I wrote this to someone in a GitHub issue and thought it was pretty salient:
What has drawn people to Rebol historically has varied. But a large number who praised it and used it were less interested in the language itself, rather the properties of the executable. It was small, and you could run on any OS without installing anything else...it came with a GUI built in.
But when serious language theorists look at Rebol, they notice it is riddled with design holes. The language itself wasn't composable the way one might like languages to be: mixing constructs in new ways that weren't specifically accounted for never worked. It was more like a "scriptable app" that had a few features that pleased its userbase...and had to be extended by the designer every time a new need came up.
So put briefly: If you don't understand what these holes are, then you won't appreciate the many issues that Ren-C is trying to solve. Starting from scratch inevitably makes the same mistakes.
Once you know that historical Rebol was fundamentally broken, there are basically 3 choices:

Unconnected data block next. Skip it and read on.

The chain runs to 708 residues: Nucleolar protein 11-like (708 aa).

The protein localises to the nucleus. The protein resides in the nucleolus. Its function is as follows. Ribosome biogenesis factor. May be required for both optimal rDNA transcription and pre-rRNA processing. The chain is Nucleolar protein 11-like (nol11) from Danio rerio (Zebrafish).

- Inventory and address the holes one at a time and try to fix or mitigate them
- Ignore the holes and just hope that if you add enough features and integration no one will notice
- Turn away and run from the crackpots using it, and work with a more solidly designed language
(1) is Ren-C's hard-chosen path. Energy is spent on identifying certain patterns in source that users must be able to write and have work, if the language is to justify its existence at all. While it would be nice if stack traces were beautiful and if building the sources was 100% easy, all of that would be meaningless if the punch line was "oh, and the language this is all supporting doesn't actually work"
(2) is chosen by people like Red and Oldes's branch of R3-Alpha, as well as some clones that have popped up over the years.
(3) is probably the most sensible choice, but if I didn't think there was some promise in the language I wouldn't be pursuing (1).